Palestinians take part in a rally in the West Bank city of Nablus on February 24, 2011 to protest against a US veto that nixed a UN Security Council resolution on Israeli settlements and calling for unity between the West Bank and the Gaza Strip. (Getty Images)

Today, in 2012, it’s disappointing to see that the issues raised by Kofi Annan about the UN Security Council remain as (if not more) persistent and problematic as they were in 2004. A resolution that could put an end or significantly reduce the innocent loss of civilian life remains at the mercy of five governments and their agendas. What does or does not qualify as a humanitarian crisis continues to be for them to judge as opposed to referencing international law, as inevitably enforcing the law would require their unanimous approval. That is to say, a single disapproval weighs more than international law and human rights combined.

Photo Source: New Clear Vision

I’ve been fond of December 1st ever since I was born on it.  I later found out that it had been on a December 1st that Rosa Parks had sat down and refused to stand up or move to the back of that racist bus in Montgomery.  Later still I found out about a December 1st that had happened still earlier.

Soldier with drone. Photo By: The Christian Science Monitor

Predator drones were used sparingly in both Iraq and Afghanistan during the Bush Administration. With the entrance of the Obama Administration, drone procurement and proliferation have skyrocketed. In the justification and pursuit of this War on Terror, the United States has arguably committed "acts of terror" in authorizing extrajudicial assassinations inside the boundaries of allied countries. The blatant lack of concern for civilian life in areas is the largest concern for human rights groups.

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The Arab Spring’s impact on the Middle East along with Israel’s policy to isolate Hamas has backfired against the Israelis. It is evident that countries are accepting the truth that all Palestinian groups must be included in any peace process.

"The goal of the operation is to send Gaza back to the Middle Ages,” Israel's Interior Minister Eli Yishai reportedly said, referring to Israel's latest savage assault on Gaza that has left more than 160 Palestinians dead compared to six Israelis.

Yishai's statement may be one of the more honest descriptions on record regarding the purpose of the assault. The cruelest words from aggressors are often the clearest expressions of truth. But, sadly it's an under-statement.

Photo By: Jewish Voice for Peace

I am a singer and a rabbi, and I would rather sing to you right now, because you have probably read too many words, heard too much raw speech, about Israel and Gaza. It would be better to sooth and distract. But I feel compelled to find words. Just words.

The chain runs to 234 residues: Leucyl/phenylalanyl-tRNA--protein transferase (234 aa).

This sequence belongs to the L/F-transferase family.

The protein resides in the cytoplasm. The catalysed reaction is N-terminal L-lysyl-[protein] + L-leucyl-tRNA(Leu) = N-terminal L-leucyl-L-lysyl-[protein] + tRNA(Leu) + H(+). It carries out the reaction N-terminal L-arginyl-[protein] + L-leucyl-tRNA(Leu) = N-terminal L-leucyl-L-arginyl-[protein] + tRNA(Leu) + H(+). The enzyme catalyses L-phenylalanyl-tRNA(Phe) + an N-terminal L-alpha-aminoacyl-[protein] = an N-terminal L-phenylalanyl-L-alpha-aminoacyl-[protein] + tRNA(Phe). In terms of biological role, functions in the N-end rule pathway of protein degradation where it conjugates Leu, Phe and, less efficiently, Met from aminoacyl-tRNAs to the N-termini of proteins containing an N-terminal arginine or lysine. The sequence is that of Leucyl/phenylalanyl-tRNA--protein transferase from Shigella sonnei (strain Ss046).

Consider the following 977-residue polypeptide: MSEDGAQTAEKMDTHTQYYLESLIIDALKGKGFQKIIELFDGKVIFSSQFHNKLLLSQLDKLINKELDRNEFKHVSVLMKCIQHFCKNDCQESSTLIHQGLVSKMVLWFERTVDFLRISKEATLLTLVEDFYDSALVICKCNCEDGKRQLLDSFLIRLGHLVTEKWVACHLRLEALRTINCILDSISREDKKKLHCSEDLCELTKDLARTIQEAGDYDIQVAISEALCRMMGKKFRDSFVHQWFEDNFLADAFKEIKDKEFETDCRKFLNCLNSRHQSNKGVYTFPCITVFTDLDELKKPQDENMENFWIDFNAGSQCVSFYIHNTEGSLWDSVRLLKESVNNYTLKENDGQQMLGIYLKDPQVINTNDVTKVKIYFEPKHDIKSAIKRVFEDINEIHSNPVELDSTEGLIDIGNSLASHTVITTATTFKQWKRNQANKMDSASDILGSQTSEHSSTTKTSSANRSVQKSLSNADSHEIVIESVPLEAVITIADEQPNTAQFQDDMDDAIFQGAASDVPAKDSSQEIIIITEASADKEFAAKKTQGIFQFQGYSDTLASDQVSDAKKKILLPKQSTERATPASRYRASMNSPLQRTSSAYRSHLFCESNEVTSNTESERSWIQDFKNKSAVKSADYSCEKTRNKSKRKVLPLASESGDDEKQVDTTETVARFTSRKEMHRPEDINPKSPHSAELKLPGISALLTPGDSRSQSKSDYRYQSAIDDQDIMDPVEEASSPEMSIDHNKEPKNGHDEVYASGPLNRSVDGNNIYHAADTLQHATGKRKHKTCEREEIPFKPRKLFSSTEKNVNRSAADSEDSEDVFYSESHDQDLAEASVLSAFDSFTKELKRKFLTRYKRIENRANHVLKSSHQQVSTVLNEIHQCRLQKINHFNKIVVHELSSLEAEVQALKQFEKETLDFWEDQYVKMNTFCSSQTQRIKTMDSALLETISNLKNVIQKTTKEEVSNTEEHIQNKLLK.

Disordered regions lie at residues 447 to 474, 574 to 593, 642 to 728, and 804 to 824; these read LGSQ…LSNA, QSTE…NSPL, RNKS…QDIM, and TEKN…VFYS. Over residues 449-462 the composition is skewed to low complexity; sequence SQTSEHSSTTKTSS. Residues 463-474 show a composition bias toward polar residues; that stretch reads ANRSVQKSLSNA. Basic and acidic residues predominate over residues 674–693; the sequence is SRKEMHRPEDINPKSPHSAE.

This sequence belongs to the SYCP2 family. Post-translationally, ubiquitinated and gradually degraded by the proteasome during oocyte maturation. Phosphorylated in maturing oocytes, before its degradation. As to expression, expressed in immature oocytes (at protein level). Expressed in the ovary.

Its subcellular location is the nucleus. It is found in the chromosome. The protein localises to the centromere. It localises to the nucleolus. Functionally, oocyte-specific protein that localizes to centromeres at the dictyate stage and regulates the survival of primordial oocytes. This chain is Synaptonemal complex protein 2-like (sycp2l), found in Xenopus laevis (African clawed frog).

Biblical verses and fragments of songs jostle for recognition and repetition, but I can’t hear then clearly enough. Instead, I’m trapped in the compulsion to read every report, go to every web site.

"Imperiled Life" By: Javier Sethness-Castro. Image By: AK Press

As parts of the Northeast remain in recovery from last week's Hurricane Sandy, many necessary conversations are emerging about the links between this hurricane and climate change. Prior to the hurricane, the mainstream media largely ignored the topic of climate change. We hope that the conversations continue. And we release this audio as a contribution to the crucial dialog.

Supporter of the peace caravan led by Mexican poet Sicilia holds a banner during a rally (Courtesy Reuters).

A caravan calling itself The Movement for Peace With Justice and Dignity rolled through the US last month, pushing for a handful of policy changes that would reduce drug-war violence in Mexico.  The most controversial demand was probably the decriminalization of drugs, though this is steadily getting grassroots traction in the US.  The other policy changes—better regulating arms trade, money laundering, and military aid—are not radical at all.

Site of a US drone attack in the capital city of Mogadishu (Source: Press TV)

Fiction can function as a mirror by helping us see things in ourselves that natural perspective obscures. The mirror effect can take place on a social level too. A good example is the classic HBO drama, The Wire. As anyone familiar with the drama should expect, whatever it may reflect about U.S. society and institutions is bound to be grim.

For over 20 years the people of the tiny, central Mexican state of Tlaxcala have been resisting a toxic mix of free trade, political corruption, and its byproduct of environmental crises. This short documentary shares the voices and testimonies of members of CNUC, the National Urban and Peasant Council, who have been tirelessly building community-based health, education, and infrastructure projects, while defending family farms, forcing government accountability, and deepening leadership among the poor, from below and to the left.


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